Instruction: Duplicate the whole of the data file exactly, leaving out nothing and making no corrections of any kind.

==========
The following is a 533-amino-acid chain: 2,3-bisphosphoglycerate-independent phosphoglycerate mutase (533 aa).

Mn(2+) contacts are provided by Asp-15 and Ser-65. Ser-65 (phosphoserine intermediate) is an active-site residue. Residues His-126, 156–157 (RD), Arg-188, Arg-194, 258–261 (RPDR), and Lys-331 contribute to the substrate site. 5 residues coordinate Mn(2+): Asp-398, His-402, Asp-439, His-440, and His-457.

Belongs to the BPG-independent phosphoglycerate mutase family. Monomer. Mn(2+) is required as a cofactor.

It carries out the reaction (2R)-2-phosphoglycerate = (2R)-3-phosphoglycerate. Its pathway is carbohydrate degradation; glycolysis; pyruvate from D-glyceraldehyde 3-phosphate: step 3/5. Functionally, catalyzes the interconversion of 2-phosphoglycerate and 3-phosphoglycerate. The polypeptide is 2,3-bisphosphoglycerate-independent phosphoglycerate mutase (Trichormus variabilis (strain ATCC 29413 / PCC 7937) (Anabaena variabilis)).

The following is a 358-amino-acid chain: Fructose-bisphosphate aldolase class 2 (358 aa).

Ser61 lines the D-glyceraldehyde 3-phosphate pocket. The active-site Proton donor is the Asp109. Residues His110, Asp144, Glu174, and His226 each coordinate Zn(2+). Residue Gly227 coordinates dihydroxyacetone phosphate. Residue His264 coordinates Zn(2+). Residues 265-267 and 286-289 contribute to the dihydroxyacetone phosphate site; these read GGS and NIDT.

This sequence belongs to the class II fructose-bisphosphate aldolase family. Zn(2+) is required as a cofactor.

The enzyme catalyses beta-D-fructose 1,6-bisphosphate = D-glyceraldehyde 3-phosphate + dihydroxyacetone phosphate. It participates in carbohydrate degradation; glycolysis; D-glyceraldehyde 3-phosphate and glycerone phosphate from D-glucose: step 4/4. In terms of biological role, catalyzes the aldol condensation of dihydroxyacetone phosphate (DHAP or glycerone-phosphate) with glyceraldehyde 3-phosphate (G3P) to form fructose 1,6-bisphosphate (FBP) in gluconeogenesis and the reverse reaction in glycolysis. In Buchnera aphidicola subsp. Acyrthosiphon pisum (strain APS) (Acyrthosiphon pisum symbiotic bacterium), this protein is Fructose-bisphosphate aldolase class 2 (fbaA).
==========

The following is a 533-amino-acid chain: 2,3-bisphosphoglycerate-independent phosphoglycerate mutase (533 aa).

Mn(2+) contacts are provided by Asp-15 and Ser-65. Ser-65 (phosphoserine intermediate) is an active-site residue. Residues His-126, 156–157 (RD), Arg-188, Arg-194, 258–261 (RPDR), and Lys-331 contribute to the substrate site. 5 residues coordinate Mn(2+): Asp-398, His-402, Asp-439, His-440, and His-457.

Belongs to the BPG-independent phosphoglycerate mutase family. Monomer. Mn(2+) is required as a cofactor.

It carries out the reaction (2R)-2-phosphoglycerate = (2R)-3-phosphoglycerate. Its pathway is carbohydrate degradation; glycolysis; pyruvate from D-glyceraldehyde 3-phosphate: step 3/5. Functionally, catalyzes the interconversion of 2-phosphoglycerate and 3-phosphoglycerate. The polypeptide is 2,3-bisphosphoglycerate-independent phosphoglycerate mutase (Trichormus variabilis (strain ATCC 29413 / PCC 7937) (Anabaena variabilis)).

The following is a 358-amino-acid chain: Fructose-bisphosphate aldolase class 2 (358 aa).

Ser61 lines the D-glyceraldehyde 3-phosphate pocket. The active-site Proton donor is the Asp109. Residues His110, Asp144, Glu174, and His226 each coordinate Zn(2+). Residue Gly227 coordinates dihydroxyacetone phosphate. Residue His264 coordinates Zn(2+). Residues 265-267 and 286-289 contribute to the dihydroxyacetone phosphate site; these read GGS and NIDT.

This sequence belongs to the class II fructose-bisphosphate aldolase family. Zn(2+) is required as a cofactor.

The enzyme catalyses beta-D-fructose 1,6-bisphosphate = D-glyceraldehyde 3-phosphate + dihydroxyacetone phosphate. It participates in carbohydrate degradation; glycolysis; D-glyceraldehyde 3-phosphate and glycerone phosphate from D-glucose: step 4/4. In terms of biological role, catalyzes the aldol condensation of dihydroxyacetone phosphate (DHAP or glycerone-phosphate) with glyceraldehyde 3-phosphate (G3P) to form fructose 1,6-bisphosphate (FBP) in gluconeogenesis and the reverse reaction in glycolysis. In Buchnera aphidicola subsp. Acyrthosiphon pisum (strain APS) (Acyrthosiphon pisum symbiotic bacterium), this protein is Fructose-bisphosphate aldolase class 2 (fbaA).